Basic Internet Promotion

internet promotion

By David A. Barber
Author of Gigging, Everything You Need to Know About Playing Gigs (Except How to Play Your Axe)

How do you use the Internet to get your music “out there” to people who would otherwise never hear you or buy your CD? It’s not rocket science.(This is true for all facets of the music biz.) It just takes time.

Here are some of the steps that we use to get this off the ground. Obviously, there’s a whole lot more that can be done, and as the Internet continues to grow/change new opportunities present themselves frequently. Every band should assign one member to spend one hour a week promoting the act online. In a few months, the results could be impressive.

Here’s where to start:

  • Facebook: Start with Facebook. Do a Facebook band page. It’s free and relatively easy. (Ask any teenager for help) make sure the information there is current and keep adding friends. There are many other social networks out there. Use them all. The more the better.
  • Get a real website. Your site should have downloadable MP3 music files for people to listen to, a Biography, Photos, a short description of what kind of music you play (yes, you need to decide what genre you are in.), your gigs and a page for links. The better your website is, the more professional your band looks. There are tons more you can do with your website, but this is a short intro.
  • Make sure the Search Engines and Directories can find you. Go to each of the big ones (Yahoo, Google, MSN, etc.) and search for your band name. If your website link does not come up then you need to submit it to them. There is usually a “add url” or “submit site” link, in small type, somewhere near the bottom or fringes of the search page. Entire books have been written on Search Engine Optimization and many people work full time trying to figure out how the search engines work. How they determine who comes up on top of the list changes constantly, so we’ll just leave it at getting listed, for now.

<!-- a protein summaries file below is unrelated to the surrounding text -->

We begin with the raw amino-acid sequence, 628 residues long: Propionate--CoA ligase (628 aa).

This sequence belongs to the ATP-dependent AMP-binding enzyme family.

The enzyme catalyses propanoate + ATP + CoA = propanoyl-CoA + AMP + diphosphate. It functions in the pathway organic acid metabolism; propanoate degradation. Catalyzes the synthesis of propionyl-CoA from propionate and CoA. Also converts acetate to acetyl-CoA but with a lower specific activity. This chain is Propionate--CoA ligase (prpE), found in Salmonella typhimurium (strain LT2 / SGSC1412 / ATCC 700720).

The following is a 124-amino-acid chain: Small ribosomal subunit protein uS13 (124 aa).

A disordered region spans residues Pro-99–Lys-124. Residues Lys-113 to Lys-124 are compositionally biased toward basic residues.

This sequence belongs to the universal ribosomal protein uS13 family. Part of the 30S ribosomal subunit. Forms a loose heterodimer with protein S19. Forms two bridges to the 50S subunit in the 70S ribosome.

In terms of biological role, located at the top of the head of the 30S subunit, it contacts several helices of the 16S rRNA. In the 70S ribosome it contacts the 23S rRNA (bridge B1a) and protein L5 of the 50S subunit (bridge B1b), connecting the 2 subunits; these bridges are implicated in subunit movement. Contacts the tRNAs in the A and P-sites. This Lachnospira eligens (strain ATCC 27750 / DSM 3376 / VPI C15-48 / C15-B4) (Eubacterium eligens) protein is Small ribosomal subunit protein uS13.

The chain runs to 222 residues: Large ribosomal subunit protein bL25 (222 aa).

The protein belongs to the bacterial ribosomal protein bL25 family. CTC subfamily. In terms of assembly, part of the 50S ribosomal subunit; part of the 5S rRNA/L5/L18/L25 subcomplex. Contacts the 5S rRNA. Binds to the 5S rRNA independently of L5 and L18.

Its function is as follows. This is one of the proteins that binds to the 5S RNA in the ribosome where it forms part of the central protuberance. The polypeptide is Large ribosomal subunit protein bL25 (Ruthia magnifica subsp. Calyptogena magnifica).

• Swap links. All you have to do is ask other compatible bands, venues where you play, and businesses that you frequent if they want to swap links. Most places will gladly do so. One of the many search engine ranking factors is how many other websites have links to yours. The thinking is that if lots of other sites are linked to yours, then your site must be pretty important. Out of Courtesy, you should link back to anyone who links to you. If the venue you regularly play doesn’t have a link to your site, it’s probably because they don’t have your link. Send it to them. chances are, they will put it in their database and it will stay there forever.
  • Get hooked up with the big music websites. You’ll need 3-5 songs in MP3 format, a photo, a bio, and a bunch of other info about your act. The goal here is to make it as easy as possible for random people to stumble across your music. Therefore, it should be easily accessible on as many different sites as possible. A few of the other big ones (at the time of writing) are,, and To find more, just type “Music” into any search engine. New sites pop up (and disappear) almost every day, so see what you can find.
  • Get hooked up on the regional music websites. There are dozens of sites in every market, just search for terms like “Denver Music.” Get your photos on Every bit helps.
  • Get hooked up on genre-specific websites. There are sites for the blues, for metal, for folk, and everything else. They’re easy to find, just throw your genre into the search.
  • Make sure your CDs are easy to buy online. Sure, you should sell them from your own website, but they should also be available on, and all the rest. can get your music onto iTunes. Any good distributor should be able to get your CD available at a variety of online locations.
  • Post on Message Boards: When you run out of websites to get listed on, (look again, there’s always a new one out there) Start hitting the message boards and newsgroups. Post all your shows a few days ahead of each one. If people don’t want to know, they don’t have to read.
  • Use Email!! Collect email addresses from your fans every chance you get and tell them about your shows and music.
  • Traditional publicity. Flyers, Posters, postcards, and advertisements are great ways to promote your website and your act. Anything you print (business cards, CD tray inserts, promo kits, etc.) should have your website address on it. Make sure that the address is also mentioned in newspaper and magazine interviews as well. Make sure you are sending out regular press releases and that the newspapers and magazines where you are playing have your gig info. in time to run it in their columns/listings section.
  • Get creative. There’s no end to the clever ways you can bring people to your website, get them to hear your music and, hopefully, buy a CD. For example: if you are also a poet, put up a page for the poetry on your band website and then promote it to poetry oriented sites. If you’ve got an artist in the band post photos of the artwork and promote to art websites.

It’s not that hard. It just takes some time. If you don’t have the time yourself, hire a company to do it for you.